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Loss of Submarine AE1 near Cape Gazelle, New Britain, 14 September 1914

Date: 1914 - 1915
Dimensions:
Display dimensions: 270 x 217 mm (closed dimensions)
Medium: Paper, boards
Credit Line: ANMM Collection Gift from Annie Goldie
Object Name: Booklet
Object No: ANMS0824[021]

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    Description
    Condolence book produced by the Royal Australian Navy to commemorate the loss of AE1 on 14 September 1914, off New Britain. The book was presented to the family of Frederick William Woodland who was an able seaman on board the submarine at the time.
    The title page reads 'Loss of Submarine AE1 near Cape Gazelle, New Britain, 14 September 1914'. The officers and crew who died on the AE1 are listed and other pages contain messages of sympathy, the chief one being Winston Churchill as First Lord of the Admiralty. The cover boards are black, and each page has a thick black border to signify mourning.
    SignificanceHMA Submarine AE1 disappeared in the waters off New Britain on 14 September 1914 with all crew aboard. Her fate and resting place has never been found and remains to this day one of the Australian Navy's greatest mysteries.
    HistoryThe AE1 was put into service in September 1914 as part of the Australian Naval and Military Expeditionary Force into New Guinea in the attempt to eliminate German presence there and ensure their wireless communication stations were not able to be used by them. On September 14, HMA Submarine AE1 and HMAS PARRAMATTA were directed out into the St Georges channel around New Britain and New Ireland in attempts to locate any enemy ships that may still be in the area.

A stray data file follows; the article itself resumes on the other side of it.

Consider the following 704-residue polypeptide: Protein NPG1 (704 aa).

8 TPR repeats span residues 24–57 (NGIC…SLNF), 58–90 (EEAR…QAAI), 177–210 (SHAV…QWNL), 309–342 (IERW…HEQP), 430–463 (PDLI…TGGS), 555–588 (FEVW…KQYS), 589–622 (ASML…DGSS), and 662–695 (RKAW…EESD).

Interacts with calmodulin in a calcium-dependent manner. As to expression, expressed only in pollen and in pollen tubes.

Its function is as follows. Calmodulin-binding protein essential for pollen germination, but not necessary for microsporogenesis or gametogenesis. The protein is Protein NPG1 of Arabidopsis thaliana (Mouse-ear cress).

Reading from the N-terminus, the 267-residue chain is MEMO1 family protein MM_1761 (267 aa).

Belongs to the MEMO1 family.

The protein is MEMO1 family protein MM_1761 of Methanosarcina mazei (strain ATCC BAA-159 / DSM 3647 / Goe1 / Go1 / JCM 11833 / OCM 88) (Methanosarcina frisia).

Although seas were calm, it was noted that the day itself was hazy and by mid-afternoon visibility on the water was reduced to five nautical miles. At 1520 HMAS PARRAMATTA spotted AE1 off Bernard Point. However, by 2000 that night AE2 had not returned to Simpson Harbour as agreed. HMAS PARRAMATTA and HMAS YARRA started to search for her that night but no trace was found. The next morning the search was widened and now included HMAS ENCOUNTER and HMAS WARREGO. At the end of three days searching, which now also included a number of smaller vessels available to the Australians, the search was concluded with no trace or clue as to what had happened to AE1.
    In a report back to the Admiralty Vice Admiral Patey suggested that AE1 most likely had struck and an underwater reef and sunk in the deeper waters of the channel. There was also always the possibility that an on-board fault or explosion might have led to her loss.

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